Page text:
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2000 `VIRUS' MAY REVIVE OLD GHOSTS

WIPE OUT: When the "millennium virus" hits us all full out, it apparently is going to be most interesting, not to mention highly frus-trat-ing.

You all know, of course, the millennium virus is not a virus at all but the built-in paralysis that will occur when computers get to the year 2000 and do not find the programming in place that allows them to operate past that date. Rebooting will occur.According to some of the stories we've read, Social Security checks will get bounced out, interest calculations will get messed up and computers everywhere will reign in terror.

Ghosts of the past century will come back to haunt us:

The Internal Revenue Service system could become seriously flawed. (Like, what's new there?)

Student loans could start showing up as unpaid. That wouldn't be new, either, would it?

Some of those magazine subscriptions you finally got canceled will come back to life.

The billing war you finally won with the department store may have to be fought all over again.

The address change you filed in 1967 with the Postal Service might finally take effect.

Your teenagers may cease to exist. Not a bad deal.

You may be married when you thought you were divorced or divorced when you thought you'd remarried.

Nixon could still be president.

The federal budget deficit could vanish into thin air.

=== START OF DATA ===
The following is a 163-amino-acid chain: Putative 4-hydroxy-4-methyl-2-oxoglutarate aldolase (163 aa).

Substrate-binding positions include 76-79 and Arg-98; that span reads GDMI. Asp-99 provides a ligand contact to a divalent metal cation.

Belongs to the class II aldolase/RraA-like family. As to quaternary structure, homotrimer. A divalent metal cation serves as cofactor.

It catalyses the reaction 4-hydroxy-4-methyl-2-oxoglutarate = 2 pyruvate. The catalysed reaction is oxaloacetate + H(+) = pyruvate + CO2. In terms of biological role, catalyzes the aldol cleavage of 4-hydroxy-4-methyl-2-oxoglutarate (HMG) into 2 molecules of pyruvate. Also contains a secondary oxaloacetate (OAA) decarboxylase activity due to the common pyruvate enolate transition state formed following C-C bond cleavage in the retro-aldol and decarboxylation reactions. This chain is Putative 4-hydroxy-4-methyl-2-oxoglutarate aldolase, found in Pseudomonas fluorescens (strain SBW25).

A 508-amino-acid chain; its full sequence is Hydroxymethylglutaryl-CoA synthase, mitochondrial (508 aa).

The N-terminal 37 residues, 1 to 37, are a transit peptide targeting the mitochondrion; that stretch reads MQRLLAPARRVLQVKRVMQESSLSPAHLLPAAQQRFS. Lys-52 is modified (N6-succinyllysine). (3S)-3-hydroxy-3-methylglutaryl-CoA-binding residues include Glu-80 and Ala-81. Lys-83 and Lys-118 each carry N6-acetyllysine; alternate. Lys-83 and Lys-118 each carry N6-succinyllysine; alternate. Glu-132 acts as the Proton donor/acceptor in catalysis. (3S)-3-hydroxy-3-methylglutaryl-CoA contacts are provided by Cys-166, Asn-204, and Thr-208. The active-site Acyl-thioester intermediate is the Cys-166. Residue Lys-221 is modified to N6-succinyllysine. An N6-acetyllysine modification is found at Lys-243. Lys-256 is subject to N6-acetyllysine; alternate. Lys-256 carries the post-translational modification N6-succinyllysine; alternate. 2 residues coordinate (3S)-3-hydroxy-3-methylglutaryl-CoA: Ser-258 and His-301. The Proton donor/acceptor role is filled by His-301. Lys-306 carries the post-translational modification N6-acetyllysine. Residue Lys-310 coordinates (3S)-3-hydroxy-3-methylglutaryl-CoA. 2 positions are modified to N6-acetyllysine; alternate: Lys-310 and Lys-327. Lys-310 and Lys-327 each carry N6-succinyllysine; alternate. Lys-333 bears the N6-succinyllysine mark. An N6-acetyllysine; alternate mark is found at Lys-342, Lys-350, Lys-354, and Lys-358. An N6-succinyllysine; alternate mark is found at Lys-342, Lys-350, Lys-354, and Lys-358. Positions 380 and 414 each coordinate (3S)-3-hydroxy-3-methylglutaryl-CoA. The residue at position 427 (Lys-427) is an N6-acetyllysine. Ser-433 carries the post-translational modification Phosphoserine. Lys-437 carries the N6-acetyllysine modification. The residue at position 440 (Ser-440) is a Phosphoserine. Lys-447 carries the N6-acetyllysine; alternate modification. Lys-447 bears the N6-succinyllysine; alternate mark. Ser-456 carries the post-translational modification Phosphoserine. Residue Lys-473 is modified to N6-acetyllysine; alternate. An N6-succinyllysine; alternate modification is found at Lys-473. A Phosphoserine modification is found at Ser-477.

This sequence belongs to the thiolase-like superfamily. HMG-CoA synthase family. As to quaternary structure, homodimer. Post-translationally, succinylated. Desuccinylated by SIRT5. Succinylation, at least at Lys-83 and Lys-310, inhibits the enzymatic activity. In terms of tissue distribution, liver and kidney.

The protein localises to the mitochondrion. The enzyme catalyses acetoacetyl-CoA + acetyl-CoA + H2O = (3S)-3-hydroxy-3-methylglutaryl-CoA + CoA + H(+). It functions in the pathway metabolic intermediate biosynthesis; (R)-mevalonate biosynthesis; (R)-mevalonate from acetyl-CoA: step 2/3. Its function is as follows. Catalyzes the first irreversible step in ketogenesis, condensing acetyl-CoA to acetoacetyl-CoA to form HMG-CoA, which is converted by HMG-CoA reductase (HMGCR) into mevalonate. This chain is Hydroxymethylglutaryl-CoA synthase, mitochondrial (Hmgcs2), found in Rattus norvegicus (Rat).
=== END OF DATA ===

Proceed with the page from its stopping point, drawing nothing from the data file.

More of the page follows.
And who knows, Joe Waldholtz might have money in the bank.

Computer games: Speaking of computers . . . We heard a Microsoft joke recently.

Question: How many Microsoft engineers does it take to change a light bulb?

Answer: None. They just change the standard to dark.

Friends in low places: Congressman Bill Orton's press secretary called us to object to our item about some high school kids from Independence High who felt brushed off when they visited Washington this spring.

"That's not how it happened," said Dave Lemon. "The congressman came out of committee meeting although he was right in the middle of budget sessions and had to made a special effort to come back up to where they were."

Lemon said the kids had been forewarned about the hectic schedule the congressman has to manage, but "he always has time for groups from Utah."

Orton himself was going to call us, but we didn't hear from him.

Meanwhile, Orton press people were trying to do damage control at the Independence High School. We got a call from the high school after it received a call from Lemon wondering if the kids got the politicians switched.

Gee . . . guess that's possible. They do all tend to look alike. And isn't it typical of politicians to muddle an issue?

Court costs: In Orem, the City Council was getting briefed on the need for more help in the city attorney's office.

Paul Johnson, the current city attorney, was explaining that law clerks can do much of the grunt work and research that takes up valuable time for the full-time lawyers.

"This will leave our attorneys free," Johnson was saying when City Councilman Timothy Christensen, who is a partner in a CPA firm, chimed in, "We all know attorneys are never free!"

Johnson was quick on the comeback. "Neither are accountants!"